How To Remove Dog Hair From Everywhere: A Cleaning Guide
Easy ways to remove dog hair from various surfaces without damaging them, or your dog’s ego.
We all love our pups. But sometimes, don’t you wish those good boys would stop shedding dog hair all over the place?
All that feeding them, walking them and constant snuggling is all fine and well, but cleaning up all that fur can start to become a bit tiresome. Good thing we humans are such suckers for tail wags and wet, sloppy doggo kisses as a form of gratitude, eh?
The following compilation of age-old tips and tricks from dog lovers (aka dog hair wranglers) can help you regain your sanity (and your favorite couch), especially during those heavy shedding seasons.
The Ultimate Solution:
Tear up all your carpet and replace it with hardwood or vinyl, then toss all your upholstered furniture on the curb and replace it with only leather items.
Too drastic? Fine. Here are some more realistic dog hair remedies:
For cleaning dog hair on hardwood or vinyl floors, countertops, desks, ceiling fans, tabletops or various hard surfaces:
- Swiffer Heavy Duty Pet products are a total lifesaver. Not only can the Swiffer Pet Heavy Duty Duster extend to reach those awkward places, but its special fibers trap and lock in dust and pet hair.
- The Swiffer Heavy Duty Pet Dry Sweeping Cloths are perfect for quickly sweeping without having to mess with a dustbin since the dog hair sticks directly to the cloths, which you can then remove and toss straight in the trash when you’re done.
- The Swiffer Heavy Duty Pet Wet Mopping Cloths save you the trouble of having to haul out buckets of water and detergent, providing a hassle-free solution to floor mopping. They’re safe for all types of finished floors. The wet mopping cloths are also disposable, leaving your floors hairless and your hands-free when you’re done. Also great for pet messes!
For cleaning dog hair on carpet, upholstered furniture (like your couch), bedding or (non-leather) car interiors:
- Roll out the red carpet. Sort of. By covering up upholstered areas where your pooch likes to luxuriate (and shed) with blankets or towels. While this technique is admittedly not the most aesthetically appealing, there’s a reason that everyone does it. You can simply toss that blanket or towel straight into the washer every few days, easily managing dog hair build-up. Your dog will interpret this like, “Hey! That’s my special spot!” (not, like, “Keep your furry butt off my microsuede couch!”)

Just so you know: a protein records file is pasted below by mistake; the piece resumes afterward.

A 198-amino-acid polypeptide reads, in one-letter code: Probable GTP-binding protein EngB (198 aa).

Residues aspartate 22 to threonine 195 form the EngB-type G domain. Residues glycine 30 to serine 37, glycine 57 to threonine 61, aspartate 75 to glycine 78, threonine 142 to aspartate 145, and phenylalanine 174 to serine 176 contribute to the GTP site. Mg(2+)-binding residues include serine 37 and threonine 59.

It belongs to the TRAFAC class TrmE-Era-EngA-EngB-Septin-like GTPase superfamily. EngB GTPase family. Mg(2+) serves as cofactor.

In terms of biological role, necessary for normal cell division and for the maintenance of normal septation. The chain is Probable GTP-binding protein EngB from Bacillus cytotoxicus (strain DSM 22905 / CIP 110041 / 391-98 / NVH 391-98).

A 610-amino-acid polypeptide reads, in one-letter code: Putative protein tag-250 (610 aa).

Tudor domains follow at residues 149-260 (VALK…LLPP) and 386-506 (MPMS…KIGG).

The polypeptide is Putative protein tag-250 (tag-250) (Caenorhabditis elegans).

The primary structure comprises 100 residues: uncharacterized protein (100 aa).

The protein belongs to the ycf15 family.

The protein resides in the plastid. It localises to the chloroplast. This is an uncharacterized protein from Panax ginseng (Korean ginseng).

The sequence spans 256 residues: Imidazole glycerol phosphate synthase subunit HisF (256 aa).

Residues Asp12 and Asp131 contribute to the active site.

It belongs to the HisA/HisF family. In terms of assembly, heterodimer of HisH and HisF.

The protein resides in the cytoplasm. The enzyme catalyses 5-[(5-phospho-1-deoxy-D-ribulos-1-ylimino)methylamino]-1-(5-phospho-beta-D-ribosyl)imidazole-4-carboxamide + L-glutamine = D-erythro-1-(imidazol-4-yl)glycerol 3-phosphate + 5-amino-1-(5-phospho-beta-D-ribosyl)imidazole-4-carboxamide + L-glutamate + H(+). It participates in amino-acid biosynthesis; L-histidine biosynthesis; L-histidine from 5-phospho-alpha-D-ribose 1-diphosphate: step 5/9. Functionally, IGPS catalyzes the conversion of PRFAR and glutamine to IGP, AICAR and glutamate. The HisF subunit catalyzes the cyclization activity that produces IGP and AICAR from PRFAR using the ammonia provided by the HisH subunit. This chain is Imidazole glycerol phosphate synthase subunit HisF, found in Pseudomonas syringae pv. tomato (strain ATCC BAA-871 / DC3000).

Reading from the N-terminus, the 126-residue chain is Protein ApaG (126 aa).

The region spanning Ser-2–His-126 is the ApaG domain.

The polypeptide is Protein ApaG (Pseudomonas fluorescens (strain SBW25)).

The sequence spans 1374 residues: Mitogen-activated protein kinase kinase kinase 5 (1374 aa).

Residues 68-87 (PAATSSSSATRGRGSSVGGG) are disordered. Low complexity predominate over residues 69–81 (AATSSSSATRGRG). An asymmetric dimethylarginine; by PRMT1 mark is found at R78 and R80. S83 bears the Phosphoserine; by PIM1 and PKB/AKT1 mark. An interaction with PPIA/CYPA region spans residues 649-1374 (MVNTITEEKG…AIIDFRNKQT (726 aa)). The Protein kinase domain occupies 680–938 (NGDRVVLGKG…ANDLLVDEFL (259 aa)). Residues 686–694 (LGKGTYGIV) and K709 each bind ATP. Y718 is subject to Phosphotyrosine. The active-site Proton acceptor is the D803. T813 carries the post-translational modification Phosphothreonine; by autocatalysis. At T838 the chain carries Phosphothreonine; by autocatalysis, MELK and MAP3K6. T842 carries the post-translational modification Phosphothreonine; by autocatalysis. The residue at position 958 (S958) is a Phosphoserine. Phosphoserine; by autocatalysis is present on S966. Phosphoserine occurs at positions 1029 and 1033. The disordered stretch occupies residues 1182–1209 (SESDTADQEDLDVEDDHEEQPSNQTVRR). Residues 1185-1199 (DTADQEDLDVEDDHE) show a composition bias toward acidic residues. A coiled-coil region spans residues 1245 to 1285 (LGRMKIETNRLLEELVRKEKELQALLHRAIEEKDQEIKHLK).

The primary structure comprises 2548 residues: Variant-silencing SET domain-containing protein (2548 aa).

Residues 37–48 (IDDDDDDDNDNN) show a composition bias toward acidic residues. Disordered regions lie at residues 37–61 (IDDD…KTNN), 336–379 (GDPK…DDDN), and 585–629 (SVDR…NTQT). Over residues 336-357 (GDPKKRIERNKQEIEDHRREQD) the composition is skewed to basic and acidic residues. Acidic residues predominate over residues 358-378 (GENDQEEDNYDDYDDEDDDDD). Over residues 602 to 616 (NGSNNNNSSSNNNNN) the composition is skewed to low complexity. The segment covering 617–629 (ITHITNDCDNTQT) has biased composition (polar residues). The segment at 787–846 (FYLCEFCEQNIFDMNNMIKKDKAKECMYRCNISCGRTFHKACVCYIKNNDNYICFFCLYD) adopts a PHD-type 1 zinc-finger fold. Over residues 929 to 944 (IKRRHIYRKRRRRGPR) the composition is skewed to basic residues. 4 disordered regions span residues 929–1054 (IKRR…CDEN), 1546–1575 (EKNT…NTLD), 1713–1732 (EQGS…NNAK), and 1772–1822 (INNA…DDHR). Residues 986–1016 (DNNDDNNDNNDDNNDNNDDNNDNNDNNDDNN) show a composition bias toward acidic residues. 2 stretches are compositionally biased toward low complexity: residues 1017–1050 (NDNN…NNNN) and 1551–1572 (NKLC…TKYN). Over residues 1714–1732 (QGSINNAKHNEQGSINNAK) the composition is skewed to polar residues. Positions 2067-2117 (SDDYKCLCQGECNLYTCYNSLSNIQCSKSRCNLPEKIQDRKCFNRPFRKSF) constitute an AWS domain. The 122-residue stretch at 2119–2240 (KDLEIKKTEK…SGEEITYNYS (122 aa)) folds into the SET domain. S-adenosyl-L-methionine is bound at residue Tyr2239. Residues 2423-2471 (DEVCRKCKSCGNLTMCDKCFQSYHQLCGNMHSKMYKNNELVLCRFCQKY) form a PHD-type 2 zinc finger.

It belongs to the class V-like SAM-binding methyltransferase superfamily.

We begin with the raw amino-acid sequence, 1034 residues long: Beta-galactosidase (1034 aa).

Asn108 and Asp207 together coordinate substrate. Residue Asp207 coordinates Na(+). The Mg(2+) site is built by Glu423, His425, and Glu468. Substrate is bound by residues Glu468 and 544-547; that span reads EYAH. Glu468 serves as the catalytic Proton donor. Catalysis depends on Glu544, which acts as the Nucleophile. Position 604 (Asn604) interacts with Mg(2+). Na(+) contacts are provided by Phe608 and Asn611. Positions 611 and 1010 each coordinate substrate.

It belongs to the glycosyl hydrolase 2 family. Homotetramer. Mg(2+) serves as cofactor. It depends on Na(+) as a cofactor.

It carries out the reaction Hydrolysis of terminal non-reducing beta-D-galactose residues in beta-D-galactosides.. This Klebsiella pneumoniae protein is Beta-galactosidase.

- Create DIY hair removal tools from everyday household objects. Dryer sheets (sometimes slightly dampened), pumice stones, lint rollers, and duct tape all work wonders for removing hair from various fabric surfaces. Dryer sheets are great for carpet and furniture, pumice stones on carpet and lint rollers or duct tape on, well, just about anything.
- Invest in a spray bottle. No, not to spray your dog! Rude. Vacuuming regularly obviously helps with dog hair. But here’s another trick: Using a spray bottle, lightly mist your carpet with water then use a broom to sweep up clumps of dog hair before running the vacuum. If you’re worried about carpet odor from dog hair, sprinkle some baking soda onto the carpet after sweeping but before vacuuming.
- The Crop Circle Technique. Vacuum dog hair in alternating directions for the most effective results (and to make fun carpet art patterns to confuse your roommates!).
- The Squeegee: A dog lover’s best friend. Not only does this device remove wet nose prints from windows, but you can also use it to rake the dog hair off of any surface. Keep one in your car!
- Use anti-static sprays to help eliminate electrical charge, which is what causes all that dog hair to stick to your fabric surfaces. It also helps future dog hair from re-sticking.
- Give your couch the spa treatment. Throw on some damp rubber kitchen gloves or use a moist sponge to coax dog hair off of fabric surfaces. The moisture will help the hair to clump together, making it easier to remove.
- Welcome to the jungle. Using a humidifier inside your home can prevent dog hair from sticking to fabric surfaces. And your plants will probably appreciate the moisture, too.
So instead of trying to enforce strict rules about where your pup can’t hang out — because who can resist those sweet dog stares, goofy pooch grins, and puppy tail wags?! — just commit to regular fur mitigation. You’re one step closer to enlightenment once you realize that being a pet owner means you’re really just a glorified fur cleaner-upper. Plus, having good dog hair cleaning techniques means more pooch snuggles on the couch, in the bed, and all over that carpet, which means one less thing to tell your dog “no!” about.